Compatibility:Available in httpd 2.4.8 and later, if using OpenSSL 1.0.2 or later

This directive exposes OpenSSL's SSL_CONF API to mod_ssl, allowing a flexible configuration of OpenSSL parameters without the need of implementing additional mod_ssl directives when new features are added to OpenSSL.

The set of available SSLOpenSSLConfCmd commands depends on the OpenSSL version being used for mod_ssl (at least version 1.0.2 is required). For a list of supported command names, see the section Supported configuration file commands in the SSL_CONF_cmd(3) manual page for OpenSSL.

Some of the SSLOpenSSLConfCmd commands can be used as an alternative to existing directives (such as SSLCipherSuite or SSLProtocol), though it should be noted that the syntax / allowable values for the parameters may sometimes differ.

Examples

SSLOpenSSLConfCmd Options -SessionTicket,ServerPreference
SSLOpenSSLConfCmd ECDHParameters brainpoolP256r1
SSLOpenSSLConfCmd ServerInfoFile "/usr/local/apache2/conf/server-info.pem"
SSLOpenSSLConfCmd Protocol "-ALL, TLSv1.2"
SSLOpenSSLConfCmd SignatureAlgorithms RSA+SHA384:ECDSA+SHA256

SSLOptions Directive

Description:Configure various SSL engine run-time options
Syntax:SSLOptions [+\|-]option ...
Context:server config, virtual host, directory, .htaccess
Override:Options
Status:Extension
Module:mod_ssl

This directive can be used to control various run-time options on a per-directory basis. Normally, if multiple SSLOptions could apply to a directory, then the most specific one is taken completely; the options are not merged. However if all the options on the SSLOptions directive are preceded by a plus ( + ) or minus ( - ) symbol, the options are merged. Any options preceded by a + are added to the options currently in force, and any options preceded by a - are removed from the options currently in force.

The available options are:

  • StdEnvVars
    When this option is enabled, the standard set of SSL related CGI/SSI environment variables are created. This per default is disabled for performance reasons, because the information extraction step is a rather expensive operation. So one usually enables this option for CGI and SSI requests only.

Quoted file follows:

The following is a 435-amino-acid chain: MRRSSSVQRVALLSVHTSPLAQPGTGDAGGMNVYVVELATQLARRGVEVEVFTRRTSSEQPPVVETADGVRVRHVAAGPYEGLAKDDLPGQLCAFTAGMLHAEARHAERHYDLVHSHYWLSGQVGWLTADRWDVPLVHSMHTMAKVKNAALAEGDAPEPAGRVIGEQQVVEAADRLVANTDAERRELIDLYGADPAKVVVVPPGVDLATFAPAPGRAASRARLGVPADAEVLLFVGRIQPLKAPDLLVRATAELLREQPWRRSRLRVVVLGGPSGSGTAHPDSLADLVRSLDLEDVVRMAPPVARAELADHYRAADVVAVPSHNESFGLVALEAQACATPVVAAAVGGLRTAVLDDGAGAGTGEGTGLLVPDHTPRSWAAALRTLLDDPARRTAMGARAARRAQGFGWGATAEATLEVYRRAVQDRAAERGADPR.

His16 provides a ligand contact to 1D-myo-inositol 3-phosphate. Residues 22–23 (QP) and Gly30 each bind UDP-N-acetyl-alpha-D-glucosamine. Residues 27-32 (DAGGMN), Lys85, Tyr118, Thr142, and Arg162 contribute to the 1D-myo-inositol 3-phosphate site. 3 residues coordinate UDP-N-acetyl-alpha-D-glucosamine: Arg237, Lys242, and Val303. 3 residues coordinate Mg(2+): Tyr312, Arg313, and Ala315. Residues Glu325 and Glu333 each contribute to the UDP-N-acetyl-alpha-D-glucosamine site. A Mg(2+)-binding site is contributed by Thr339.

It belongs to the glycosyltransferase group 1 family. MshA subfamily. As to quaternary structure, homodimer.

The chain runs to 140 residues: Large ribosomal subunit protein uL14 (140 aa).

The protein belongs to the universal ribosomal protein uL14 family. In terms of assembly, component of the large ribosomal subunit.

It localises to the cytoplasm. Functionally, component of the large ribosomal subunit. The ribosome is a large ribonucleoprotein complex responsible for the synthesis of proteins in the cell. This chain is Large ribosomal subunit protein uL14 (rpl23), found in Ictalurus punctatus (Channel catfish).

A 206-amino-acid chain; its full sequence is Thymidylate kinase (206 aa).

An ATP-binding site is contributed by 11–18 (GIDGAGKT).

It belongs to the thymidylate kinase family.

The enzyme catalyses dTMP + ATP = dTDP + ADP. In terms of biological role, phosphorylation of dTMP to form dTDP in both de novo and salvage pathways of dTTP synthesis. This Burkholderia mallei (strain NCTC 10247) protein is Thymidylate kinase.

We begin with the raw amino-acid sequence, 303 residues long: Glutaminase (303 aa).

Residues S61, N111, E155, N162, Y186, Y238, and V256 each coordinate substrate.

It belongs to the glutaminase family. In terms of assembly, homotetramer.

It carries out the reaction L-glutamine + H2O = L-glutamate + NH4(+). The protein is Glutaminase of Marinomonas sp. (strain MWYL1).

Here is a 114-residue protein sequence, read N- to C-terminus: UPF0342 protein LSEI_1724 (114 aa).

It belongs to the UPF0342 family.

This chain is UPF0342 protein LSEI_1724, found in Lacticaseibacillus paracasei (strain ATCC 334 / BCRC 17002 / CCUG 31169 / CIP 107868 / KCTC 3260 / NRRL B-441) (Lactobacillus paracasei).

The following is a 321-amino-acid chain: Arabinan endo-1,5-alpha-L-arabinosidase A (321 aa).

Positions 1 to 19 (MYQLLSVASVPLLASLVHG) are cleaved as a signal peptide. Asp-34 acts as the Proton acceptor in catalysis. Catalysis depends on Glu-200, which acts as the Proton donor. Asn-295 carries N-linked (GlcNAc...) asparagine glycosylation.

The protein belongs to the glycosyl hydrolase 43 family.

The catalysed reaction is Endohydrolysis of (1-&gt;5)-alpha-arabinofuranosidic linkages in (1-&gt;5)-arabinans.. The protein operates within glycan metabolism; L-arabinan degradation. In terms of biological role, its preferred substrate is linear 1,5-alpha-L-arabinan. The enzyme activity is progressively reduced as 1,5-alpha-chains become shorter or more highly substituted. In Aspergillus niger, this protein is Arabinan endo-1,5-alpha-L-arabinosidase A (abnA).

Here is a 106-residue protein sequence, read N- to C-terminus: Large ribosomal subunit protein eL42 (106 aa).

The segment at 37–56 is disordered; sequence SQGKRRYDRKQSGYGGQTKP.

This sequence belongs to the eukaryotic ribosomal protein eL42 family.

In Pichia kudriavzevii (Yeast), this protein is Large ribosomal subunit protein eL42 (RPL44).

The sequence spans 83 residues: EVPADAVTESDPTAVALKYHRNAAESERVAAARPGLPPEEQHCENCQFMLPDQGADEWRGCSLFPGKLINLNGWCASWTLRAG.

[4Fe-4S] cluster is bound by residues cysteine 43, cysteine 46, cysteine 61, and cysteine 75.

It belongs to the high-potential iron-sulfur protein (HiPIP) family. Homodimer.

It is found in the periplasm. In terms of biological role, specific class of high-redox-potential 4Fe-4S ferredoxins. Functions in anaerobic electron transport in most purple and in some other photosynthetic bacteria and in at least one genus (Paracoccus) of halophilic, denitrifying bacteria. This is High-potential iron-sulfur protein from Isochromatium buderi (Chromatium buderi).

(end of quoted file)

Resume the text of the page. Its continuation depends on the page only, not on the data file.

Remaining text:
• ExportCertData
    When this option is enabled, additional CGI/SSI environment variables are created: SSL_SERVER_CERT , SSL_CLIENT_CERT and SSL_CLIENT_CERT_CHAIN_ n (with n = 0,1,2,..). These contain the PEM-encoded X.509 Certificates of server and client for the current HTTPS connection and can be used by CGI scripts for deeper Certificate checking. Additionally all other certificates of the client certificate chain are provided, too. This bloats up the environment a little bit which is why you have to use this option to enable it on demand.

  • FakeBasicAuth
    When this option is enabled, the Subject Distinguished Name (DN) of the Client X509 Certificate is translated into a HTTP Basic Authorization username. This means that the standard Apache authentication methods can be used for access control. The user name is just the Subject of the Client's X509 Certificate (can be determined by running OpenSSL's openssl x509 command: openssl x509 -noout -subject -in certificate .crt ). Note that no password is obtained from the user. Every entry in the user file needs this password: `xxj31ZMTZzkVA` '', which is the DES-encrypted version of the word ` `password` ''. Those who live under MD5-based encryption (for instance under FreeBSD or BSD/OS, etc.) should use the following MD5 hash of the same word: $1$OXLyS...$Owx8s2/m9/gfkcRVXzgoE/ ''.

Note that the AuthBasicFake directive within mod_auth_basic can be used as a more general mechanism for faking basic authentication, giving control over the structure of both the username and password.

  • StrictRequire
    This forces forbidden access when SSLRequireSSL or SSLRequire successfully decided that access should be forbidden. Usually the default is that in the case where a `Satisfy any` '' directive is used, and other access restrictions are passed, denial of access due to `SSLRequireSSL` or `SSLRequire` is overridden (because that's how the Apache `Satisfy` mechanism should work.) But for strict access restriction you can use `SSLRequireSSL` and/or `SSLRequire` in combination with an SSLOptions +StrictRequire ''. Then an additional `` Satisfy Any '' has no chance once mod_ssl has decided to deny access.